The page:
What I Learned Trying To Save $50/Mo

By Garrett

Jul 15, 2015


Growing up (which I’m still doing), I’d been taught the best way to increase my net monthly fun fund was to reduce spending in other places.

This summer I’ve been struggling to balance my own budget with a recent transition in my income and several unexpected expenses. So when faced with a declining fun fund, I defaulted to ‘penny pinching’ by purchasing a pay-as-you-go subway card for $70 at the beginning of each month instead of my normal monthly unlimited card (which they recently jacked up to $116.50!). It seemed like an easy enough task – I’d simply be more conscious of how many trips I was taking and probably cut $40-$50 a month out, no problem.

However, as soon as I loaded the money onto the card, I suddenly scrutinized EVERY trip I took. Case-in-point: the second week of my non-unlimited subway adventure I caught myself thinking “Okay, so I have this networking event after work. It’s only a 10-minute bike ride away, meaning I could get there easily enough, but then I couldn’t get drunk at the open bar or else I’d have to pay $2.75 to get home. I’m riding this streak of 3 days not using my card, I don’t wanna break that!!”

It got to the point where $2.75 could determine my day… that’s a little ridiculous. I’m thinking back to this and want to scream at myself and say “DUDE! It’s just $2.75, JACKASS!”

You see, it takes up a lot of brainpower to have to debate with yourself and actively say “no” every day to something. There’s a name for it – decision fatigue – meaning the more decisions you make throughout the day, the worse your subsequent decisions will be. That meant every time I said “no” to the subway I had to decide and plan out what my other option would be, making me dumber the rest of the day. Not really worth $2.75.

Yet – for all of the lost brainpower and time I spent agonizing over these small spending decisions, some good did come of it.

  • I started biking everywhere and got my ass into shape. And what’s interesting is that now I don’t even consider the subway as my first transportation option. I just realized I haven’t used my Metrocard in over two weeks. Yay! To boot, I found out that I really effing love to bike. And that I need a new seat, because I have an incredibly bony ass and papa needs some more cushion.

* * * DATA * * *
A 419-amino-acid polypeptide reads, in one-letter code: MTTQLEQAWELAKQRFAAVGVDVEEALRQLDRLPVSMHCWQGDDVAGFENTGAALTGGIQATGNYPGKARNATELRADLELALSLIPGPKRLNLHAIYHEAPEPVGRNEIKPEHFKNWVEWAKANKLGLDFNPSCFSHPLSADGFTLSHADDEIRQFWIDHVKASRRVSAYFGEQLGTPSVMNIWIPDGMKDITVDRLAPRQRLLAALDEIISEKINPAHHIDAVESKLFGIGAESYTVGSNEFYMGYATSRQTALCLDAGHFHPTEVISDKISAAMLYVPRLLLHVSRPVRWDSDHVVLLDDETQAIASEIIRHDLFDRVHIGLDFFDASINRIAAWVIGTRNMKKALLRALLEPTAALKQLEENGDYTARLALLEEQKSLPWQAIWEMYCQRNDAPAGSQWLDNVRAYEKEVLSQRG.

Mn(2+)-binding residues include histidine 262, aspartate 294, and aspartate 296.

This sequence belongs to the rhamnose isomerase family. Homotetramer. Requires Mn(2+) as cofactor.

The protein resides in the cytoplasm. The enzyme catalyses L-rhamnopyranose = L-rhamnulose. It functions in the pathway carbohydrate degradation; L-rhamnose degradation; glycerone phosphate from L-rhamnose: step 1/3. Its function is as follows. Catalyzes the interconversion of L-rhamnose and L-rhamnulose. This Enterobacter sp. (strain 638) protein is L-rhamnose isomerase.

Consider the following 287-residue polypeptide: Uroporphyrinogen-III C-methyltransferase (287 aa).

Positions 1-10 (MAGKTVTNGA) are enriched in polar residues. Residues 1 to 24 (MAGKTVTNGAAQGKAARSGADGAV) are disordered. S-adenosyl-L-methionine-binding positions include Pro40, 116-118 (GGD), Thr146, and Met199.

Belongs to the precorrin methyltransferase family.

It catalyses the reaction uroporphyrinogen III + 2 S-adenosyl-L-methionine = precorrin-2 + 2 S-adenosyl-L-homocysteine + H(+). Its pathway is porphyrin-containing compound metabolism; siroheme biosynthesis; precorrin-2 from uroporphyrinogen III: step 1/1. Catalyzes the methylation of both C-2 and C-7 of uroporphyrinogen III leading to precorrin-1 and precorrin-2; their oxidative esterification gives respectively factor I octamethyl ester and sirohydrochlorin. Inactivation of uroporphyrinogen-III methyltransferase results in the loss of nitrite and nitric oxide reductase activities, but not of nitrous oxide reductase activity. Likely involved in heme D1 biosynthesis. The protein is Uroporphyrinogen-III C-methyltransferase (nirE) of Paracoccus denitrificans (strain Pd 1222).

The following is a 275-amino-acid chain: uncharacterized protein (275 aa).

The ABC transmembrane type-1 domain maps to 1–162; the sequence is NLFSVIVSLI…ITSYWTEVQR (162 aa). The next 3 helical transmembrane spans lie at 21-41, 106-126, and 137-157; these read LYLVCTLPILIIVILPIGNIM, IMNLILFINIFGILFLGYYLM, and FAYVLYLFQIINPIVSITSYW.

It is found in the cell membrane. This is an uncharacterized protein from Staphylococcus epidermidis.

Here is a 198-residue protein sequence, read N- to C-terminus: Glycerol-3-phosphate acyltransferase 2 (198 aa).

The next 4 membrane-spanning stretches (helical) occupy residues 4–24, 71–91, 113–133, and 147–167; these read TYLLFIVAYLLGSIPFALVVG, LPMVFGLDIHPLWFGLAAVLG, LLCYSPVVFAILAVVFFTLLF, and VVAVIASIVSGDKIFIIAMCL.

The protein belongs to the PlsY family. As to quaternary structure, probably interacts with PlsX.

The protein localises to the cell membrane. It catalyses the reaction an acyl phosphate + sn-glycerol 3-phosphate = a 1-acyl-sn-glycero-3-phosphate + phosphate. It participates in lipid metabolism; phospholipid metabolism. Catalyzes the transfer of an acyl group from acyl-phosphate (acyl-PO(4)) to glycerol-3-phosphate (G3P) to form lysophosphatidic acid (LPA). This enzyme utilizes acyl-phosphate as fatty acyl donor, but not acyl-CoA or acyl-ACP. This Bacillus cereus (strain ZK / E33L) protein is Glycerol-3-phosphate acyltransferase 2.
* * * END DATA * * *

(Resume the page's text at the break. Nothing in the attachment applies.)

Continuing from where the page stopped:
• Since I’d already cut out any frivolous expenses from my budget, I was spending a lot of brainpower trying to save a relatively small amount of money. That energy could be better spent working an extra day a month, rather than taxing my brain with those minuscule savings decisions every day.
  • ON THE OTHER HAND…I found a great use for the subway $$ I’m saving: I’m finally making consistent monthly contributions to an investment account! Before I always had excuses as to why I couldn’t, but I realized something: if I simply made myself start, then make it a habit (or better yet automate it), then I’d adjust to this new reality.

So, want to give this a shot yourself? Here’s what you can do:

  1. Think of something you’d like to do with some extra money
  2. Identify one area of your daily life where you could try spending less
  3. Take action and see what happens!

For those who take this challenge, let me know what you discover. Does spending less on that certain thing hit the mark for you or get tedious? Do you ultimately end up missing what you’ve given up or does it now feel normal? I look forward to hearing from you!

Gaire Danes

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